MAINE, USA — Thanksgiving is a good time of year to be grateful for what we have but when counting our blessings how many people are giving thanks for their water supply? 

This year the Portland Water District is doing just that. 

It's marking a unique milestone, one that was reached 150 years ago this Thanksgiving, as a way to keep people and property safe.

"The fire protection part of what we do is hugely, hugely, important" says  Carrie Lewis, the General Manager of the Portland Water District.

Lewis says contrary to what most people believe, the district wasn't created to bring drinking water into your home. It was actually formed to protect it from fire.

"In 1866 on the Fourth of July a good half of the peninsula burned down in the great fire."

The Great Fire devastated Portland's peninsula, burning down more than a thousand buildings and leaving more than 10,000 people homeless. Water was scarce. It was also low tide when the fire occurred and the firefighter's hoses couldn't reach Casco Bay. 

"With that burning, people became aware that their wells were not going to be sufficient to put out a fire."

Great Fire of Portland
Maine Historical Society

In an effort to prevent future destruction a group of investors formed the Portland Water Company, which later became The Portland Water District and they built a pipeline from Sebago Lake all the way down to the Peninsula.

Sebago Lake spans six towns and provides drinking water to 1/6th of Maine's population. 

Wooden water mains from the 1800's
Wooden water mains from early 1800's
NCM

"Can you imagine building a 16 mile pipeline in 1860 something with no heavy big equipment?"

On Thanksgiving Day in 1869 a 3/4 galvanized service was attached to the water main and brought water from Sebago Lake to a house at 94 Danforth Street in Portland. That property today is the Catherine Morrill Day Nursery."

And the service card for that very first service still exists.

First Service call for Portland Water District
First service call slip from 1869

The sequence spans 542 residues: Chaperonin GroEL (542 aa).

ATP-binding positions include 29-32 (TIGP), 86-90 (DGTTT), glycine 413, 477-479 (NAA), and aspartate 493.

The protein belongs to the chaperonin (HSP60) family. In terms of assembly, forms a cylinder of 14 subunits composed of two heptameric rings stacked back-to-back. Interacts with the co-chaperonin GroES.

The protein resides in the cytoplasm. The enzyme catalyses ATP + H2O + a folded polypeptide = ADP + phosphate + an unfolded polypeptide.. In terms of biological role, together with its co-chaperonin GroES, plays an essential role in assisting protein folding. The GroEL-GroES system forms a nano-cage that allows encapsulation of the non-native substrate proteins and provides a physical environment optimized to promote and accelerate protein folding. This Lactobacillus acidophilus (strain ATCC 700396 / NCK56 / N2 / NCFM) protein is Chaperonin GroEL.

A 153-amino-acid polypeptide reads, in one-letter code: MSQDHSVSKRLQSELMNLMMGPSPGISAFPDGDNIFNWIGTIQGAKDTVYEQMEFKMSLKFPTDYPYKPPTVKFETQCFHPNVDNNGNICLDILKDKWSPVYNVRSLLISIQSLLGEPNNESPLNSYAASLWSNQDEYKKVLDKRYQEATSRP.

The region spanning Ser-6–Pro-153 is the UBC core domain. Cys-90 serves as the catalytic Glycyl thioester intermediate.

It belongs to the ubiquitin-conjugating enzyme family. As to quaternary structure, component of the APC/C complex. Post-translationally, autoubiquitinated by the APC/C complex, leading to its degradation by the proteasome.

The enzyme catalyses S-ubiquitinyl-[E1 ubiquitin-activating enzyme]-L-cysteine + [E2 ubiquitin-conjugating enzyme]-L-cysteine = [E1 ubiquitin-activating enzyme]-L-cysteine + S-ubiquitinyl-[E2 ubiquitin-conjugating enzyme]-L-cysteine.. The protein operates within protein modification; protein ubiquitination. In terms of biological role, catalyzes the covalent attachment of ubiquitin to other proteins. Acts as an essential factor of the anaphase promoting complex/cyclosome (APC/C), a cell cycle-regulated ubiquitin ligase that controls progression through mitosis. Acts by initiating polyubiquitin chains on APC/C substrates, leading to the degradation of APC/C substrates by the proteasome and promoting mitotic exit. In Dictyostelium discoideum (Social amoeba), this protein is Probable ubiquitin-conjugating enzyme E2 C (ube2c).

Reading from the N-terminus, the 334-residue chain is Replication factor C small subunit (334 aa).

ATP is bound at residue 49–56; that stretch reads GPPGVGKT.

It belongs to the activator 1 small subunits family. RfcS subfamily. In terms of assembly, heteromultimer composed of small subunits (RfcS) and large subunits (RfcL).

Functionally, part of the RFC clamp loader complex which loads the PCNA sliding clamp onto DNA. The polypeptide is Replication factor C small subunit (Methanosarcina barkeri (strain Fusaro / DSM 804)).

NCM

The pipes in the 1800s were made of tin or wood. In Portland's Old Port, some of the original pipes still exist. But mostly they are now made of concrete or iron and they are larger because the amount of water being used today is much greater. 

"It only took a 20-inch pipe from Sebago Lake into town to satisfy all the need. Now we have a 42 and 48-inch pipe that brings the water to our service area."

The Portland Water District inspects, maintains and operates 5,100 fire hydrants in the 11 communities they serve.

"We design our systems so that it is ready and standing by 24/7 to put out fires."

It's something fire departments, like South Portland, have come to rely on.  

"We base our whole strategy on the fact that we have a good water supply," says Deputy Fire Chief Bill Collins. 

Collins says South Portland is protected by hundreds of hydrants, ready with high pressure and a high volume water supply.

"That makes a huge difference for us in our ability to put out a fire and put it out quickly," says Collins.

It's something many people don't think about.

"You just see a hydrant sitting outside off the road...there is so much stuff underground running it that you never see."

Firefighters are grateful for that infrastructure. 

Deputy Chief Collins says insurance companies rate fire departments from 10 to 1. There are around 200 Class 1 fire departments in the country and only a few in New England. 

"We've managed to become a Class 1 department and one of the big reasons is the amazing water supply we get from the Portland Water District," Collins says.

The Portland Water District is happy to mark this anniversary and let it's service area now it's ready if need be.

"We've got to be ready. We don't know when (fire) is going to hit and since 1869...we have been" says Lewis.

One clean and clear gallon of water at a time.